Experts now claim they will explore the potential link of AstraZeneca jab to blood clots and other serious conditions

Experts now claim they will explore the potential link of AstraZeneca jab to blood clots and other serious conditions
(Planet-Today) On Tuesday, March 16, European Medicines Agency (EMA) Executive Director Emer Cooke said that experts were assessing the possibility that the AstraZeneca-Oxford coronavirus (COVID-19) jab contributed to the blood clots and other possible adverse reactions suffered by certain patients who received the vaccine.

(Article by Nolan Barton republished from

“The experts will meet again on Thursday to come to a conclusion and to advise whether there are any further actions that need to be taken,” Cooke said at an online news conference. But she noted that there was no evidence that the incidents had been caused by the vaccine at the moment.

“A situation like this is not unexpected when you vaccinate millions of people,” she said.

Cooke stressed the need to take the time to evaluate every reported case and come up with a “science-based” assessment.

“The benefits continue to outweigh the risks, but this is a serious concern and it does need serious and detailed scientific evaluation. This is what we are involved in at the moment,” Cooke said.

Sweden joins growing list of countries that have halted distribution of AstraZeneca jab

Some 24 countries have temporarily halted, or promised to halt, distribution of the AstraZeneca jab with Sweden becoming the latest European country to join them on Tuesday.

No cases of severe blood clots had been reported in Sweden, but neighboring Norway and Denmark had each reported one death. (Related: Eight European nations pause AstraZeneca coronavirus vaccinations after reports of “serious” blood clot.)

Thailand, on the other hand, initially suspended the use of AstraZeneca vaccine, but the country’s health authorities later decided to go ahead with it.

The World Health Organization (WHO) criticized the decision to halt vaccinations because it could potentially undermine global perceptions of vaccine safety.

But France’s Industry Minister Agnès Pannier-Runacher didn’t agree with the WHO in her statement before Tuesday’s online news conference. She said that that the countries had acted in an effort to help protect public confidence.

“It is important that there is no distrust in the population,” Pannier-Runacher said. “If you see decisions being made in other countries, the risk is that a mistrust of the vaccine could develop. Our intention is to be perfectly transparent…and [show] that every time that there is an alert, we treat it as professionally as possible.”

Later on Tuesday, the EU’s health ministers held a video call where they shared information about their concerns on the side effects of the AstraZeneca vaccine.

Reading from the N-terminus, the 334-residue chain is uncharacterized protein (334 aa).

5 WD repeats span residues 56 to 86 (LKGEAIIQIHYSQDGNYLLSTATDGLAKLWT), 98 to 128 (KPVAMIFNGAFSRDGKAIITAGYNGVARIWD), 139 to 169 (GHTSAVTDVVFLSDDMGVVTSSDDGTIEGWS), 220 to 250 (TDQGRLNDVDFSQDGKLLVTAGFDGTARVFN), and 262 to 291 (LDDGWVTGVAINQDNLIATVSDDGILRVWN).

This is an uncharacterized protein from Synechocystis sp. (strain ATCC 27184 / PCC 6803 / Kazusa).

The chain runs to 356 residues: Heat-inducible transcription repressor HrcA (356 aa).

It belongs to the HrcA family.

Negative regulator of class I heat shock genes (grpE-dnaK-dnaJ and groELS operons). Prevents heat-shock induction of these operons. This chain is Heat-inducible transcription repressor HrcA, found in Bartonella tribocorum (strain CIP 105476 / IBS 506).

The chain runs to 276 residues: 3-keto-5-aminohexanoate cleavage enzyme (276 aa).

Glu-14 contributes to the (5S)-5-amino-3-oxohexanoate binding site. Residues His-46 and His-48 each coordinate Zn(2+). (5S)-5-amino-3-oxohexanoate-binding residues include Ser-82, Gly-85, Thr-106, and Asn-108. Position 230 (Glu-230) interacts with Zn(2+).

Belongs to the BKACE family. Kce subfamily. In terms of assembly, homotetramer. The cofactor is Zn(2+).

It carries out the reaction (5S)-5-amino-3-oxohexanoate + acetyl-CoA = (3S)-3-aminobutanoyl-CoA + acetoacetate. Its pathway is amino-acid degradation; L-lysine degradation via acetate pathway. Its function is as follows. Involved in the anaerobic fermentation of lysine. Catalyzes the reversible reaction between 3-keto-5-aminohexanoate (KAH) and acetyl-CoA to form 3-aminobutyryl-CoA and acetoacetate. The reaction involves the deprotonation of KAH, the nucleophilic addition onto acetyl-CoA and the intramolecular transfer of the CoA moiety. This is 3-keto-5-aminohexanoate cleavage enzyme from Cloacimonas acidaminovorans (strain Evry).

Following the online news conference, Italian Prime Minister Mario Draghi and French President Emmanuel Macron said they were ready to restart AstraZeneca jabs as soon as Europe’s top medical regulator officially declared its safety review to be over.

Italian Medicines Agency (AIFA) Director Nicola Magrini earlier told an Italian newspaper that the decision by Germany, France and Italy to suspend the shots after reports of dangerous side effects was a “political one.”

“We got to the point of a suspension because several European countries, including Germany and France, preferred to interrupt vaccinations…to put them on hold in order to carry out checks. The choice is a political one,” Magrini said.

Magrini insisted the AstraZeneca vaccine was safe and that the benefit-to-risk ratio of the jab is “widely positive.” There have been eight deaths and four cases of serious post-vaccination side effects in Italy.

Meanwhile, in Germany, a meeting of state and federal leaders where the country’s vaccine strategy was due to be discussed had been moved to Friday. This is one day after the experts are expected to wrap up their safety review of the AstraZeneca jab.

Rare side effects are not exactly rare with AstraZeneca vaccine

The AstraZeneca vaccine has been heralded as a critical success in the fight against COVID-19 because it is cheap to develop, ship and store and it is using the adenovirus vector technology that has long been used for vaccines.

But its trial phase didn’t go smoothly and featured a number of rare side effects. At one point last year, the United States halted its trial for a whole month.

Last week, Denmark reported “highly unusual” symptoms in a 60-year-old citizen who died from a blood clot after receiving the vaccine. In Norway, three health workers were treated in a hospital over the weekend for bleeding, blood clots and a low count of blood platelets after receiving the AstraZeneca vaccine. One of them died. Their cases were labeled “unusual symptoms” by health authorities.

No such cases had been found yet in the Netherlands, but the country still suspended the use of AstraZeneca’s COVID-19 vaccine. The vaccine will not be used until at least March 29 as a precaution, the Dutch government said in a statement.

“We can’t allow any doubts about the vaccine,” Dutch health minister Hugo de Jonge said. “We have to make sure everything is right, so it is wise to pause for now.”

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